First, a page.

These fears are unfounded because Bitcoin is pseudonymous, not anonymous. In fact, fiat currencies are more anonymous and can be physically moved around without detection. With bitcoin, exchanges are tied to your identity when KYC and AML regulations are complied with, and the conversion between fiat currencies and bitcoin are recorded. The transfer of bitcoin can also be tracked on the public and transparent blockchain. A number of other privacy altcoins in recent years have also made bitcoin the lesser favourite currency for illicit activities.
Mobile phones have been used by terrorists to detonate bombs remotely but you don’t see a call for a ban on mobile phones.
Emails have been used by various parties to conduct scams involving money and identity thefts on a daily basis, but you don’t see a call for a ban on email.
The reason is simple. These technologies offer utility and benefits that far outweigh the crimes that are carried out with them.
And bitcoin is no different.
Remember that the internet is still a hotbed for many of the criminal activities today such as identity thefts, cyberbullying, child pornography and other social ills, but that has never stopped anyone from using the internet or calling for its ban.
The reason is simple. The internet has its utility and benefits that far outweigh the problems that arise from its use. Email and instant messaging allow fast communications much needed in the global marketplace today. To avoid the scams and pitfalls that come with using emails without resorting to the old-fashion postal method, one needs only to be educated and be more aware of how scams operate or learn how to prevent becoming a victim of identity theft.
With bitcoin, it is the same. Its utility and benefits as a payment system and immutable ledger make it a safe and viable option as a form of money. It allows fast borderless transactions of value much needed in the global marketplace today. There will be resistance to its adoption for sure, as we have seen with the internet and email in the early years, but this is a new technology that will definitely be pervasive in human culture and society. In time to come, people will understand the advantages of bitcoin and learn to adopt it in their daily use.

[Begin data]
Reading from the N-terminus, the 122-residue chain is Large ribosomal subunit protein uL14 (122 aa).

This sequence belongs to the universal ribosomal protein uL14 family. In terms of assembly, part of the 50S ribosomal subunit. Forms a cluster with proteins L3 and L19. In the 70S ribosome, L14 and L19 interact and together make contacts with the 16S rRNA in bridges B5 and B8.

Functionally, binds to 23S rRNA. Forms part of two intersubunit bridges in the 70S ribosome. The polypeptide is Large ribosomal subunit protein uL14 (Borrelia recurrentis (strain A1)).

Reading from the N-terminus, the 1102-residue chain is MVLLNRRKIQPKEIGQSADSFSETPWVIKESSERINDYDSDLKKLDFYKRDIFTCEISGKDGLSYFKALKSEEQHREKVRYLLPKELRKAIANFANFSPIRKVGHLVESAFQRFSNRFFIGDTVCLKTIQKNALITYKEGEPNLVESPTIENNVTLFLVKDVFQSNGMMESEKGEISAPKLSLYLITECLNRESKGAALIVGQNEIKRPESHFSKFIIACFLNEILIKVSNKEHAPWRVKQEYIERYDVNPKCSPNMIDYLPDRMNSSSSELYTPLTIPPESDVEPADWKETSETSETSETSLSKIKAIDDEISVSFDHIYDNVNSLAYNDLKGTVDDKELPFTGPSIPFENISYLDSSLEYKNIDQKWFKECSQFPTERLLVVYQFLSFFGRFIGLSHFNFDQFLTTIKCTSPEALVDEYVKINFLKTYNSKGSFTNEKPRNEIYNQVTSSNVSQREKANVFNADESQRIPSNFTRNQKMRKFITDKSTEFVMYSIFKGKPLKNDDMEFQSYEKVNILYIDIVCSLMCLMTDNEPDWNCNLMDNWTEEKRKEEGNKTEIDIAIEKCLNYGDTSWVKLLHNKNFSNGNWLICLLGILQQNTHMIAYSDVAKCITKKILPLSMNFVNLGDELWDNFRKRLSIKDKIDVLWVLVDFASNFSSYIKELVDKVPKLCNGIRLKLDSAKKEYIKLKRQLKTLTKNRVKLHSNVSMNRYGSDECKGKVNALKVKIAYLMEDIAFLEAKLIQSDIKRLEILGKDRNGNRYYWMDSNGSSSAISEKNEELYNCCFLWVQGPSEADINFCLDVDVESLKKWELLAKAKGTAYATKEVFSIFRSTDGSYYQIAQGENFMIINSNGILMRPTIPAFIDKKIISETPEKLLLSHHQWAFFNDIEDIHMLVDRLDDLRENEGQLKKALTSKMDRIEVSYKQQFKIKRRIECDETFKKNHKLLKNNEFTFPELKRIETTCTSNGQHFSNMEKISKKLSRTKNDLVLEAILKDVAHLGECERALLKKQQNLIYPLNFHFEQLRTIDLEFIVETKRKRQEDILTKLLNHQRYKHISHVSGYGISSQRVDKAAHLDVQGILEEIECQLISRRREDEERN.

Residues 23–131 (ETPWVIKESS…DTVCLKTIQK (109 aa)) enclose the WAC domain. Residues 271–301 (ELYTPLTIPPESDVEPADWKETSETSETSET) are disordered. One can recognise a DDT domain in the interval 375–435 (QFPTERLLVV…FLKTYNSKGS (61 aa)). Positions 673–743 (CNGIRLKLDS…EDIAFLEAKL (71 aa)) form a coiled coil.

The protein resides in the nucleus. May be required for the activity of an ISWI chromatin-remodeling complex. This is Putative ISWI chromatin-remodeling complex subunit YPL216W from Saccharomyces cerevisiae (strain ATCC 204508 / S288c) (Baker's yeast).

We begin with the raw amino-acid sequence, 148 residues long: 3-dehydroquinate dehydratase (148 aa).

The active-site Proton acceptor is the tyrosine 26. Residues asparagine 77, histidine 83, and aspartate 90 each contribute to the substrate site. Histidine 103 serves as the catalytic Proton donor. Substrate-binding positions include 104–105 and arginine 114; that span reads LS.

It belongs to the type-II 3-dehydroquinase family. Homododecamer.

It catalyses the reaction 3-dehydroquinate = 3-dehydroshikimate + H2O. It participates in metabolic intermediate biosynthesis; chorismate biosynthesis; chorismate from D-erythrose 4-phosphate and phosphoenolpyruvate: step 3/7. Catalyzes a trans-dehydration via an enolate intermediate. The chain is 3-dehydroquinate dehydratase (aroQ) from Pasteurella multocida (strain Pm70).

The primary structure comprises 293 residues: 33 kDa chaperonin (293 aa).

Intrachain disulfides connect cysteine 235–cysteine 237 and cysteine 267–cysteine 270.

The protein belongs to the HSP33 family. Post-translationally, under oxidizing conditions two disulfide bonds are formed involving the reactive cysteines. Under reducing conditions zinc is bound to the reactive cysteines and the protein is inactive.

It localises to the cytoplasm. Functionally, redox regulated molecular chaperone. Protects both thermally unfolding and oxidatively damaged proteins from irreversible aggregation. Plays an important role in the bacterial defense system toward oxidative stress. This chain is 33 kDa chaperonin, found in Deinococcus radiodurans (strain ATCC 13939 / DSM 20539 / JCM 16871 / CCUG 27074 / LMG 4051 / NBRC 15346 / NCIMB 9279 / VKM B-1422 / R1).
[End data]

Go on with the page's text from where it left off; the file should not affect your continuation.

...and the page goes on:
A Case for Bitcoin Mass Adoption
As more people start to buy and use bitcoin, its price will gradually rise over time. As bitcoin price reaches new highs, even HODLers will eventually sell off or pay in bitcoin, leading to a new economy with a more even distribution of wealth. This would ultimately cause bitcoin price to stabilise and become less volatile, making it a suitable global currency, leading to a bitcoin mass adoption.
We changed the way we devour news and information with the advent of blogs, online forums and YouTube.
We revolutionised the way of sending messages across borders when email arrived and displaced the postal service.
We achieved the ability to stay in touch conveniently when social media, video conferencing and instant messaging made the penpal mode obsolete.
All the above are technologies that better human life, at practically no cost and virtually without restriction. They are the progress of human civilisation made possible with the internet.
And yet, we haven’t done the same with the transfer of value or money. At least not with the same speed, cost, convenience and security. Bitcoin is the solution to that, and it brings so much more beyond just money with its blockchain technology. It is the internet of money.
Remember, that even email took more than 20 years since its inception to reach mass adoption. We’re only halfway there with bitcoin, and I believe we will get there soon enough.